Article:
Analyst reveals his two favorite best buys

With the recent plunge in petroleum prices, PFB Corp. (TSX─PFB) is likely laughing all the way to the bank. That, at least, is what Don Walker might tell you.

Mr. Walker is a portfolio manager and a member of the small and mid cap investment team with Norrep Investments in Calgary. And he notes that because of oil’s sharp drop, styrene, an oil derivative, is now 50 per cent cheaper than a year ago.

For PFB, that’s crucial, since styrene is a key component of the resin-based insulation products the company makes for homes and commercial buildings. But couldn’t lower oil prices trigger a slump that might dry up demand for the company’s products? Perhaps. But Mr. Walker isn’t worried.

Demand likely to stay strong

When the economy was bad in 2009, he notes, styrene was just as cheap as it is now. Yet, PFB continued to make money. And with the housing market in both Canada and the U.S. now steady, the company should do fine, he suggests.

“I think the story of the day here is that the cost of goods is significantly lower which should generate significantly higher profits,” says Mr. Walker of the Calgary-based company.

But cheap input costs are just one reason he likes PFB. He also likes its low share price. Because no analyst follows PFB, its stock is a bargain; in fact, it now trades below its tangible book value.

And because insiders own a big chunk of the stock, their interests are aligned with those of the minority shareholders, Mr. Walker says.

Another plus? A strong balance sheet. Not only does PFB have no debt, but with $5 million in free cash, it has the wherewithal to buy back shares, hit the acquisition trail, or continue to pay out its dividend which now yields 5.5 per cent.

New products likely to spur sales

In the meantime, the new products the company is developing should continue to boost its sales.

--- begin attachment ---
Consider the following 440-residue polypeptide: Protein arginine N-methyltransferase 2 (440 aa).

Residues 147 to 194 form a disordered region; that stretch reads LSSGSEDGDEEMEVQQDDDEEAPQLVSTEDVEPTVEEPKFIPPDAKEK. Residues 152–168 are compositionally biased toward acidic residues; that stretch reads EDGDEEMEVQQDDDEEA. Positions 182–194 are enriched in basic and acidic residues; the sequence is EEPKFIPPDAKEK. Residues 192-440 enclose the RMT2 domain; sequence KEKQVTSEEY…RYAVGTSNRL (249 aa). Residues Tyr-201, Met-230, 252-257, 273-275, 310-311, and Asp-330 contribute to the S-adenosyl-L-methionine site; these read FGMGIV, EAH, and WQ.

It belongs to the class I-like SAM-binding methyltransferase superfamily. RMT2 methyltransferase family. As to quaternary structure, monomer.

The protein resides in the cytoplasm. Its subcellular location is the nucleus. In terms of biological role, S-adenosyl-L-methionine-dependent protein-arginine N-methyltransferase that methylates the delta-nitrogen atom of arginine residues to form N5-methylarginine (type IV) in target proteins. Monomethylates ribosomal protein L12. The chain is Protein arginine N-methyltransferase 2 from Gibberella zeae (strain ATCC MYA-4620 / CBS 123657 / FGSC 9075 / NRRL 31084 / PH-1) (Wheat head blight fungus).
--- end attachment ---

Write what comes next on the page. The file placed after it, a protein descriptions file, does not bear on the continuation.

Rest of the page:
For Mr. Walker, PFB Corp. is a best buy.

Mr. Walker also likes ADF Group Inc. (TSX─DRX), a Quebec-based fabricator of complex steel superstructures for office towers, among other buildings.

For one thing, very few new buildings have gone up in the U.S. since the market meltdown of 2008-’09. So, given that America is now riding an economic recovery, ADF can’t help but benefit from what will likely be a construction boom there, suggests Mr. Walker.

Indeed, he thinks the company is particularly well-positioned to take advantage of any building spurt in the U.S., now that it has opened a steel fabrication plant at Great Falls, Mont. — a plant that expands ADF’s fabrication capacity by 35 per cent.

Then, too, as an outfit that’s been around since 1956, ADF boasts the street smarts that come with corporate longevity.

Company knows when to bite

For example, although some of its rivals, desperate for business, have signed contracts with low profit margins, ADF has bided its time, waiting for the right deal, Mr. Walker says. And those deals may now be coming in, considering that the company’s order backlog, just $9 million two quarters ago, is now roughly eight times that.

Moreover, having been in business for close to 60 years, ADF necessarily knows how to ride out market cycles.

In addition, like PFB Corp., ADF Group is a bargain, given that its shares now trade below their tangible book value. As well, because insiders own a big chunk of the stock, their views are likely in sync with those of the minority shareholders.

Mr. Walker admits that at just one to two per cent, ADF’s dividend yield is comparatively small. But the company, he says, is a play for earnings growth, not yield. For Mr. Walker, ADF Group is also a best buy.

 

Investor’s Digest of Canada, MPL Communications Inc.
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